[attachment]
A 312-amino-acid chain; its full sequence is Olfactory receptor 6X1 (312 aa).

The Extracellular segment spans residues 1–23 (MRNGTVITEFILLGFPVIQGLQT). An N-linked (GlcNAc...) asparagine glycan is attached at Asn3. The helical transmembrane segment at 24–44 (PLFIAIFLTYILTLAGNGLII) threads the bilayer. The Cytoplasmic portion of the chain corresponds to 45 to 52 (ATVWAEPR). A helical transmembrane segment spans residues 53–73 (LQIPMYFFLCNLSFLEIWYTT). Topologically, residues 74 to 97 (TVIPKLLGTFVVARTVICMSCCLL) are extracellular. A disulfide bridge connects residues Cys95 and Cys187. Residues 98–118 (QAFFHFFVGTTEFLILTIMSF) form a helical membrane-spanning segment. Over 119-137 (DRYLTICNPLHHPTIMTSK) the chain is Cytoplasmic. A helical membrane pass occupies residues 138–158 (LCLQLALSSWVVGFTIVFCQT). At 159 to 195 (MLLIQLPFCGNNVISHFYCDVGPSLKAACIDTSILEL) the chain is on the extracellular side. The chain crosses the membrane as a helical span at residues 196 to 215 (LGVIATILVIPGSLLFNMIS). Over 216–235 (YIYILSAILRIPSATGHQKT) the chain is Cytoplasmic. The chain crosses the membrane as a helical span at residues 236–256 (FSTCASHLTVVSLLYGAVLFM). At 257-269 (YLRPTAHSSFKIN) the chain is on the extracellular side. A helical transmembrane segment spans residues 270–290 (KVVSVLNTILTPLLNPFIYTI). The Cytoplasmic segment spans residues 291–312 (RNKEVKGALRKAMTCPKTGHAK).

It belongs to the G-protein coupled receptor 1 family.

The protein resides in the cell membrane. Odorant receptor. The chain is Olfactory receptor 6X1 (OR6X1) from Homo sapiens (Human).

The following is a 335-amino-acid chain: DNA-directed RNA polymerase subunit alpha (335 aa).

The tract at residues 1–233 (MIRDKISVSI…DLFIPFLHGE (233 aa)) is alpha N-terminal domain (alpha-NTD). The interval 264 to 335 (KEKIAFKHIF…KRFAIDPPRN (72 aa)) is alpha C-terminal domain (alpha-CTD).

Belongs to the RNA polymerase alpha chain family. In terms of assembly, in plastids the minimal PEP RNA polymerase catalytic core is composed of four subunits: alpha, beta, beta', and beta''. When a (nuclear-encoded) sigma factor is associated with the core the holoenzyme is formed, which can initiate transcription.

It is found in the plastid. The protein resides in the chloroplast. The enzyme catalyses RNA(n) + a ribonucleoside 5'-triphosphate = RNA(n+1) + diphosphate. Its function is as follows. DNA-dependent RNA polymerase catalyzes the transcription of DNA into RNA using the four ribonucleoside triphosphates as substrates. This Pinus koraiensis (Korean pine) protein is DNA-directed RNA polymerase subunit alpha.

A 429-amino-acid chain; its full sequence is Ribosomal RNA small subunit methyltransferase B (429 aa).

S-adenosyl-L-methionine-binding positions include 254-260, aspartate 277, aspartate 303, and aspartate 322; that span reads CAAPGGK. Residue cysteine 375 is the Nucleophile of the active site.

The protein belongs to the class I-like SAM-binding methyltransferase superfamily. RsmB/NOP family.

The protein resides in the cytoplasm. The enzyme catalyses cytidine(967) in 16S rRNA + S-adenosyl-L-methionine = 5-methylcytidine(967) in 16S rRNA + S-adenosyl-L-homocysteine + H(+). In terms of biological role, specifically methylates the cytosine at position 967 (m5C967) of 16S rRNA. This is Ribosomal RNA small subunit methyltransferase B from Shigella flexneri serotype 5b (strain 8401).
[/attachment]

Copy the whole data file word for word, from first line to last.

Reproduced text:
A 312-amino-acid chain; its full sequence is Olfactory receptor 6X1 (312 aa).

The Extracellular segment spans residues 1–23 (MRNGTVITEFILLGFPVIQGLQT). An N-linked (GlcNAc...) asparagine glycan is attached at Asn3. The helical transmembrane segment at 24–44 (PLFIAIFLTYILTLAGNGLII) threads the bilayer. The Cytoplasmic portion of the chain corresponds to 45 to 52 (ATVWAEPR). A helical transmembrane segment spans residues 53–73 (LQIPMYFFLCNLSFLEIWYTT). Topologically, residues 74 to 97 (TVIPKLLGTFVVARTVICMSCCLL) are extracellular. A disulfide bridge connects residues Cys95 and Cys187. Residues 98–118 (QAFFHFFVGTTEFLILTIMSF) form a helical membrane-spanning segment. Over 119-137 (DRYLTICNPLHHPTIMTSK) the chain is Cytoplasmic. A helical membrane pass occupies residues 138–158 (LCLQLALSSWVVGFTIVFCQT). At 159 to 195 (MLLIQLPFCGNNVISHFYCDVGPSLKAACIDTSILEL) the chain is on the extracellular side. The chain crosses the membrane as a helical span at residues 196 to 215 (LGVIATILVIPGSLLFNMIS). Over 216–235 (YIYILSAILRIPSATGHQKT) the chain is Cytoplasmic. The chain crosses the membrane as a helical span at residues 236–256 (FSTCASHLTVVSLLYGAVLFM). At 257-269 (YLRPTAHSSFKIN) the chain is on the extracellular side. A helical transmembrane segment spans residues 270–290 (KVVSVLNTILTPLLNPFIYTI). The Cytoplasmic segment spans residues 291–312 (RNKEVKGALRKAMTCPKTGHAK).

It belongs to the G-protein coupled receptor 1 family.

The protein resides in the cell membrane. Odorant receptor. The chain is Olfactory receptor 6X1 (OR6X1) from Homo sapiens (Human).

The following is a 335-amino-acid chain: DNA-directed RNA polymerase subunit alpha (335 aa).

The tract at residues 1–233 (MIRDKISVSI…DLFIPFLHGE (233 aa)) is alpha N-terminal domain (alpha-NTD). The interval 264 to 335 (KEKIAFKHIF…KRFAIDPPRN (72 aa)) is alpha C-terminal domain (alpha-CTD).

Belongs to the RNA polymerase alpha chain family. In terms of assembly, in plastids the minimal PEP RNA polymerase catalytic core is composed of four subunits: alpha, beta, beta', and beta''. When a (nuclear-encoded) sigma factor is associated with the core the holoenzyme is formed, which can initiate transcription.

It is found in the plastid. The protein resides in the chloroplast. The enzyme catalyses RNA(n) + a ribonucleoside 5'-triphosphate = RNA(n+1) + diphosphate. Its function is as follows. DNA-dependent RNA polymerase catalyzes the transcription of DNA into RNA using the four ribonucleoside triphosphates as substrates. This Pinus koraiensis (Korean pine) protein is DNA-directed RNA polymerase subunit alpha.

A 429-amino-acid chain; its full sequence is Ribosomal RNA small subunit methyltransferase B (429 aa).

S-adenosyl-L-methionine-binding positions include 254-260, aspartate 277, aspartate 303, and aspartate 322; that span reads CAAPGGK. Residue cysteine 375 is the Nucleophile of the active site.

The protein belongs to the class I-like SAM-binding methyltransferase superfamily. RsmB/NOP family.

The protein resides in the cytoplasm. The enzyme catalyses cytidine(967) in 16S rRNA + S-adenosyl-L-methionine = 5-methylcytidine(967) in 16S rRNA + S-adenosyl-L-homocysteine + H(+). In terms of biological role, specifically methylates the cytosine at position 967 (m5C967) of 16S rRNA. This is Ribosomal RNA small subunit methyltransferase B from Shigella flexneri serotype 5b (strain 8401).